Noe Iwasaki ’26
Exploring Natural Variation of Seed Oil Content in Okra (Abelmoschus esculentus) for Climate-resilient Agriculture
Okra is extremely drought tolerant and grows in hot climates; thus, it would be a suitable crop for adapting to a changing climate and higher global temperatures. It also yields a large amount of oil per hectare and could be used as a market-viable cooking oil. I worked at the Stony Ford Seed Farm to grow okra plants in preparation for further research that will measure and characterize okra seed oil. The information gleaned from this study will inform future efforts to selectively breed okra varieties for greater seed oil content. Our team planted approximately 2,000 genetically distinct okra plants at the Seed Farm. I assisted in weeding, pruning and individually labeling each okra plant. I also bagged the okra flowers to ensure that the okra were self-pollinated and not crossed with other okra varieties. Though my focus was on the okra project, I also had the opportunity to work with other researchers at the Seed Farm on their projects. Through my experience, I learned a great deal about environmentally friendly farming practices and the work it takes to sustain a farm.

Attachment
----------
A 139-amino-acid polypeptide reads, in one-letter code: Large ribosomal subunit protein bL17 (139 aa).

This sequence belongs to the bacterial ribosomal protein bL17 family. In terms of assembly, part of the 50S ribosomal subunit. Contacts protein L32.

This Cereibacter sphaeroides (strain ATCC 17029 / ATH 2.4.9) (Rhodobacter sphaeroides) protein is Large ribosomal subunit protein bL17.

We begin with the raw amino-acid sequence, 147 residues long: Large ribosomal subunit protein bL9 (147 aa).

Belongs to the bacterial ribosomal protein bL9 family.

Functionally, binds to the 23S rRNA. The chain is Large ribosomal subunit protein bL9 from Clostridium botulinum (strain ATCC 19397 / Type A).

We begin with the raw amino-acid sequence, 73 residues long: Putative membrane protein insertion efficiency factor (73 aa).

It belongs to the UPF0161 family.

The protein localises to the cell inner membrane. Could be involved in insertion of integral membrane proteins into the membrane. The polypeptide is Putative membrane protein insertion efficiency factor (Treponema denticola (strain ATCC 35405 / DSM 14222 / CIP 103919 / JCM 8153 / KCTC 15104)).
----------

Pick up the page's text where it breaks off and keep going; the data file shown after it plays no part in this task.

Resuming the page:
Food Systems and Health
Conway Lab, Department of Chemical and Biological Engineering, Princeton University - Princeton, New Jersey
Jonathan Conway, Assistant Professor of Chemical and Biological Engineering